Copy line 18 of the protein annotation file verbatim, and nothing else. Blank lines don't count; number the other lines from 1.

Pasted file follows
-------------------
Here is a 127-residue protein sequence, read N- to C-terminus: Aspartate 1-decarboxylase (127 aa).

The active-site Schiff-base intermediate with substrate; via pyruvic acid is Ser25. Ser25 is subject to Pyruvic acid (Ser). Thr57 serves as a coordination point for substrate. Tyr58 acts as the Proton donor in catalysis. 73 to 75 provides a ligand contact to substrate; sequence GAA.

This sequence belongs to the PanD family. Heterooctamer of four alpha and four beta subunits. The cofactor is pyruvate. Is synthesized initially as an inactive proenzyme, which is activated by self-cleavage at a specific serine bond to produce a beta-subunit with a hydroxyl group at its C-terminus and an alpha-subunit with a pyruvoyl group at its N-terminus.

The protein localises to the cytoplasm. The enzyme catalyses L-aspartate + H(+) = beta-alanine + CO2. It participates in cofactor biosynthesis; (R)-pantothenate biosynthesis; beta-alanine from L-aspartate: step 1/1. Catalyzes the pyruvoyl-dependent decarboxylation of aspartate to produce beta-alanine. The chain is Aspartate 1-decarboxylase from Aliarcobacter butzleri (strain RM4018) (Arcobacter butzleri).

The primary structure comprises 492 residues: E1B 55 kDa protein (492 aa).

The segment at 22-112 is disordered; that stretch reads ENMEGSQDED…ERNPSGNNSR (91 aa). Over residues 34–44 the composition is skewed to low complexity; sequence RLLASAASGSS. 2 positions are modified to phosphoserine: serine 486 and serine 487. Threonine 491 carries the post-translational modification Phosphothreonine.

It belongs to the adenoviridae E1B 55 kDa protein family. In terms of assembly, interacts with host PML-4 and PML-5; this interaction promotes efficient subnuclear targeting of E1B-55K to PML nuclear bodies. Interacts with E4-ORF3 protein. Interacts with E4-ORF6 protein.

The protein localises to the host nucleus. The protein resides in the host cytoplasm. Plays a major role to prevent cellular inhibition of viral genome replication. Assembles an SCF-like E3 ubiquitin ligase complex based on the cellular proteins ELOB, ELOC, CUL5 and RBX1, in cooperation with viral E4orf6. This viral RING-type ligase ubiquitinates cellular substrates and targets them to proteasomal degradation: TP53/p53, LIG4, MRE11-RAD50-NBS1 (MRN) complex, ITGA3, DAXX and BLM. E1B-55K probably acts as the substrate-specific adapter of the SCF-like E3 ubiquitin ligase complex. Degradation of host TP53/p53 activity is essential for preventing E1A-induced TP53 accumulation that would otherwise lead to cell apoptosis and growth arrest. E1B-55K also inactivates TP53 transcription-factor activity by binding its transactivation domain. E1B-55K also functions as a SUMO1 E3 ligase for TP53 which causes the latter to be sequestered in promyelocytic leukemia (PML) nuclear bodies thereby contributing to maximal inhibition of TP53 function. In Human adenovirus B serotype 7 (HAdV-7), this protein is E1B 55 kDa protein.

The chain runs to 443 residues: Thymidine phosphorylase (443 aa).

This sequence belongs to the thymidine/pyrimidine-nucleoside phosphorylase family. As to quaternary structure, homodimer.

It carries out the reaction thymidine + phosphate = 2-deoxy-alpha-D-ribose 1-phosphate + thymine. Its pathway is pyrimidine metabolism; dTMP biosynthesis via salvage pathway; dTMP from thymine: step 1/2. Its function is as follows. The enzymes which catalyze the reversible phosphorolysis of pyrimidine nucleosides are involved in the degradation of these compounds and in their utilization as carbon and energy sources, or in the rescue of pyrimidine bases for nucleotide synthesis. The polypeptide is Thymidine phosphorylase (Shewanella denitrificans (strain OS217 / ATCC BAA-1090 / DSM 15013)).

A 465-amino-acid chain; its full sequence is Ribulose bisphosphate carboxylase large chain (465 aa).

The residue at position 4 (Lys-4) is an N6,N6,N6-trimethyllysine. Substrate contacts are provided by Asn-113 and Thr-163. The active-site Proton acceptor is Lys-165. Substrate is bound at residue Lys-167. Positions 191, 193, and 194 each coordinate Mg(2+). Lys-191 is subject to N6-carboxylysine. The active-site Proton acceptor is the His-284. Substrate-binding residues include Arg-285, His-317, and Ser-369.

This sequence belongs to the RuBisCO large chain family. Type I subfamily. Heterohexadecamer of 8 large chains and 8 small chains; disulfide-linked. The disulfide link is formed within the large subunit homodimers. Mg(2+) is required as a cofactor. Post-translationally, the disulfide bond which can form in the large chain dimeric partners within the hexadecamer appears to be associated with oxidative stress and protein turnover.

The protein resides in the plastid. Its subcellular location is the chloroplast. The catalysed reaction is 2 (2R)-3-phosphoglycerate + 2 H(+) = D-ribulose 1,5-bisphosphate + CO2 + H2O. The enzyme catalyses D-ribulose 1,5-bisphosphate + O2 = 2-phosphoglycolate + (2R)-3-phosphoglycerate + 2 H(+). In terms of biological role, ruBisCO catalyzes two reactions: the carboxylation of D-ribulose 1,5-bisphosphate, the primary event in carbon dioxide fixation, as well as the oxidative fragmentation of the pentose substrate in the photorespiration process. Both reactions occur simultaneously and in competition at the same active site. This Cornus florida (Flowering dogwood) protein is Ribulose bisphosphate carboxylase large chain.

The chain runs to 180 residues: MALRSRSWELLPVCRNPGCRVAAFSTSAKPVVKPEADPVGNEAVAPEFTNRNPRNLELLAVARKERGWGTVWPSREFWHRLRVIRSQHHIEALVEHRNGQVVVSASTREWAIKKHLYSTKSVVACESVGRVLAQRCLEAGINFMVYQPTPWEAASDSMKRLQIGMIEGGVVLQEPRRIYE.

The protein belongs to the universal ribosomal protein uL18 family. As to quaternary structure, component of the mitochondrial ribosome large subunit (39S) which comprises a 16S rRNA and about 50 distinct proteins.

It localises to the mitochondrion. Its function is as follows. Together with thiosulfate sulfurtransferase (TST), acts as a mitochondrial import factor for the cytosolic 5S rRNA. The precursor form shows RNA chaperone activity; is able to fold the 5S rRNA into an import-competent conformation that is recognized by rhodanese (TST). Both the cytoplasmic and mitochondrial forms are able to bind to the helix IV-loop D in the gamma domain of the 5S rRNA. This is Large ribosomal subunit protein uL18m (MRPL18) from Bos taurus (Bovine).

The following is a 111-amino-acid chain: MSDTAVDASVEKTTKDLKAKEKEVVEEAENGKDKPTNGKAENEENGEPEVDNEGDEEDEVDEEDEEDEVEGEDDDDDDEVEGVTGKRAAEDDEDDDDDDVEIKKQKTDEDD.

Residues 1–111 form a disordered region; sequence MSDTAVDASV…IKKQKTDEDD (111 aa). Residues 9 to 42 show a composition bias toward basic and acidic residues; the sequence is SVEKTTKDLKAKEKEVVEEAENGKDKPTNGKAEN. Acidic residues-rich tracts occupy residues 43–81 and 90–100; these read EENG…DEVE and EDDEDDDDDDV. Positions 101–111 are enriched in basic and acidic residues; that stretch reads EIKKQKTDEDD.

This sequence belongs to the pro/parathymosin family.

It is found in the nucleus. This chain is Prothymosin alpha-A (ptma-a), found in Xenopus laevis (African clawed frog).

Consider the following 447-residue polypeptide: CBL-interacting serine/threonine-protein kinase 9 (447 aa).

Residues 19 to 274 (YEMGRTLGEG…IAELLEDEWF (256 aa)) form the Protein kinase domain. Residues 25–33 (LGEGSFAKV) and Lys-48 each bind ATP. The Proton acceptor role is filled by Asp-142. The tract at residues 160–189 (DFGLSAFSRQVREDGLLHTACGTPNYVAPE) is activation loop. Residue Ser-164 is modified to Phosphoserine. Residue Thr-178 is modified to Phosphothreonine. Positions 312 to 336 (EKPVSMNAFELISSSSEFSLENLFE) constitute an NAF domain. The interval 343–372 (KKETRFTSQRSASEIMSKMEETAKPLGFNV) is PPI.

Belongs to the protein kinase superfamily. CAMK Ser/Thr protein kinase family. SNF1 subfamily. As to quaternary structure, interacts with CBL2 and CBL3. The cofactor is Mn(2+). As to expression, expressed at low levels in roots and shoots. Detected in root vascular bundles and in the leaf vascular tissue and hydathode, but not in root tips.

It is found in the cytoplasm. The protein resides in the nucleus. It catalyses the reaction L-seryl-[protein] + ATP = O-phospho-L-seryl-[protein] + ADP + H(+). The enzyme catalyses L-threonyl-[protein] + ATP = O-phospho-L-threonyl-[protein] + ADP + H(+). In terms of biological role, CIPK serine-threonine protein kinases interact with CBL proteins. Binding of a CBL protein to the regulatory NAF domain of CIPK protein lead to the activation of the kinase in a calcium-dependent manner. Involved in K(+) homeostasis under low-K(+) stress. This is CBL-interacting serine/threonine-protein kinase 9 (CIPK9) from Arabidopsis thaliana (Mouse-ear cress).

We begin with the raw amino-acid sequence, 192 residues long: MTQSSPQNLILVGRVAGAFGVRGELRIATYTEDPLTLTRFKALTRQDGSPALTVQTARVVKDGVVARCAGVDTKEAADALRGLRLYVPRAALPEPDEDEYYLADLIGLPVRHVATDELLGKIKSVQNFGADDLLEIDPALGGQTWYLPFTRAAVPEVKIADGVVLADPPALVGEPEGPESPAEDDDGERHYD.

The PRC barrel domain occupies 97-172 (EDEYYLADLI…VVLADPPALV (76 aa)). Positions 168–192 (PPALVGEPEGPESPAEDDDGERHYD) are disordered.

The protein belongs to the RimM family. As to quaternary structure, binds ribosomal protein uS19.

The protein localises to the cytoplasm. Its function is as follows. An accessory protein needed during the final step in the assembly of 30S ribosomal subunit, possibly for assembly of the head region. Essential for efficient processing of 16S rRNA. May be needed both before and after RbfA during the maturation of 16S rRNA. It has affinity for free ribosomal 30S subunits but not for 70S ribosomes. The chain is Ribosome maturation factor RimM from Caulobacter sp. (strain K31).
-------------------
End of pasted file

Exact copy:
It localises to the mitochondrion. Its function is as follows. Together with thiosulfate sulfurtransferase (TST), acts as a mitochondrial import factor for the cytosolic 5S rRNA. The precursor form shows RNA chaperone activity; is able to fold the 5S rRNA into an import-competent conformation that is recognized by rhodanese (TST). Both the cytoplasmic and mitochondrial forms are able to bind to the helix IV-loop D in the gamma domain of the 5S rRNA. This is Large ribosomal subunit protein uL18m (MRPL18) from Bos taurus (Bovine).